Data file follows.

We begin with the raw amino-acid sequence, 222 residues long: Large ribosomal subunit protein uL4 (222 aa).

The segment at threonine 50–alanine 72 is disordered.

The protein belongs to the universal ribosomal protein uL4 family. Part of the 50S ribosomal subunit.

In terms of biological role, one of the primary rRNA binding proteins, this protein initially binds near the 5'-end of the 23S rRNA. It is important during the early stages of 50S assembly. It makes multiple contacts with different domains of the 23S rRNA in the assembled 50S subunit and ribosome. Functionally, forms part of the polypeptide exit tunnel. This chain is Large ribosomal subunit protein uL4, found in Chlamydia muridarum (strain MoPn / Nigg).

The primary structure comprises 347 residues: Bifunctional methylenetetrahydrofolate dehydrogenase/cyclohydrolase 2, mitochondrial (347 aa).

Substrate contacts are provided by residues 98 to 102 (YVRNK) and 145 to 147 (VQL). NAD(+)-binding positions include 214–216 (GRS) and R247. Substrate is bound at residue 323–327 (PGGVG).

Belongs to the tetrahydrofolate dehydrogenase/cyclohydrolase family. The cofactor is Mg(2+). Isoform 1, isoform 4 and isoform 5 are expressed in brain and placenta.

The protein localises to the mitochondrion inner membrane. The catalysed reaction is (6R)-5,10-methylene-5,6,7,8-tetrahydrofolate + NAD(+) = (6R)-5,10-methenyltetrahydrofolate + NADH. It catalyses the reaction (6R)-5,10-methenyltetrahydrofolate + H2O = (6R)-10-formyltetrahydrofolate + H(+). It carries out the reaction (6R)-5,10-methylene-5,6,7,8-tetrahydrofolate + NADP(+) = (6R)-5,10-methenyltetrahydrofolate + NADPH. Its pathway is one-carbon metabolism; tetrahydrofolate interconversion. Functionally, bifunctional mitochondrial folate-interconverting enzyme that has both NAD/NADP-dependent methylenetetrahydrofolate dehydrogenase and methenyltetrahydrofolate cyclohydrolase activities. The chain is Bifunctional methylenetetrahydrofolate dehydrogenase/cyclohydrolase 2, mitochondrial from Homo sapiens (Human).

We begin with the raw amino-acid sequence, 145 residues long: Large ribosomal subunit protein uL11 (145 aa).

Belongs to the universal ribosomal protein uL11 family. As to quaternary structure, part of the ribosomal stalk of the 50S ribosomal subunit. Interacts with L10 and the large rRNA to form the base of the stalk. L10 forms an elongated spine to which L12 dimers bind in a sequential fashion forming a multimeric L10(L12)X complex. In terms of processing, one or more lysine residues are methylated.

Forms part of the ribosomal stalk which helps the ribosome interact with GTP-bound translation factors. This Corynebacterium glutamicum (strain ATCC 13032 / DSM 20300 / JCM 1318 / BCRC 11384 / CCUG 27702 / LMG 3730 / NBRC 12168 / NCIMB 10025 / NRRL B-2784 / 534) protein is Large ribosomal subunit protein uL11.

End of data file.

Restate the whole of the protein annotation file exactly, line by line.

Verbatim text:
We begin with the raw amino-acid sequence, 222 residues long: Large ribosomal subunit protein uL4 (222 aa).

The segment at threonine 50–alanine 72 is disordered.

The protein belongs to the universal ribosomal protein uL4 family. Part of the 50S ribosomal subunit.

In terms of biological role, one of the primary rRNA binding proteins, this protein initially binds near the 5'-end of the 23S rRNA. It is important during the early stages of 50S assembly. It makes multiple contacts with different domains of the 23S rRNA in the assembled 50S subunit and ribosome. Functionally, forms part of the polypeptide exit tunnel. This chain is Large ribosomal subunit protein uL4, found in Chlamydia muridarum (strain MoPn / Nigg).

The primary structure comprises 347 residues: Bifunctional methylenetetrahydrofolate dehydrogenase/cyclohydrolase 2, mitochondrial (347 aa).

Substrate contacts are provided by residues 98 to 102 (YVRNK) and 145 to 147 (VQL). NAD(+)-binding positions include 214–216 (GRS) and R247. Substrate is bound at residue 323–327 (PGGVG).

Belongs to the tetrahydrofolate dehydrogenase/cyclohydrolase family. The cofactor is Mg(2+). Isoform 1, isoform 4 and isoform 5 are expressed in brain and placenta.

The protein localises to the mitochondrion inner membrane. The catalysed reaction is (6R)-5,10-methylene-5,6,7,8-tetrahydrofolate + NAD(+) = (6R)-5,10-methenyltetrahydrofolate + NADH. It catalyses the reaction (6R)-5,10-methenyltetrahydrofolate + H2O = (6R)-10-formyltetrahydrofolate + H(+). It carries out the reaction (6R)-5,10-methylene-5,6,7,8-tetrahydrofolate + NADP(+) = (6R)-5,10-methenyltetrahydrofolate + NADPH. Its pathway is one-carbon metabolism; tetrahydrofolate interconversion. Functionally, bifunctional mitochondrial folate-interconverting enzyme that has both NAD/NADP-dependent methylenetetrahydrofolate dehydrogenase and methenyltetrahydrofolate cyclohydrolase activities. The chain is Bifunctional methylenetetrahydrofolate dehydrogenase/cyclohydrolase 2, mitochondrial from Homo sapiens (Human).

We begin with the raw amino-acid sequence, 145 residues long: Large ribosomal subunit protein uL11 (145 aa).

Belongs to the universal ribosomal protein uL11 family. As to quaternary structure, part of the ribosomal stalk of the 50S ribosomal subunit. Interacts with L10 and the large rRNA to form the base of the stalk. L10 forms an elongated spine to which L12 dimers bind in a sequential fashion forming a multimeric L10(L12)X complex. In terms of processing, one or more lysine residues are methylated.

Forms part of the ribosomal stalk which helps the ribosome interact with GTP-bound translation factors. This Corynebacterium glutamicum (strain ATCC 13032 / DSM 20300 / JCM 1318 / BCRC 11384 / CCUG 27702 / LMG 3730 / NBRC 12168 / NCIMB 10025 / NRRL B-2784 / 534) protein is Large ribosomal subunit protein uL11.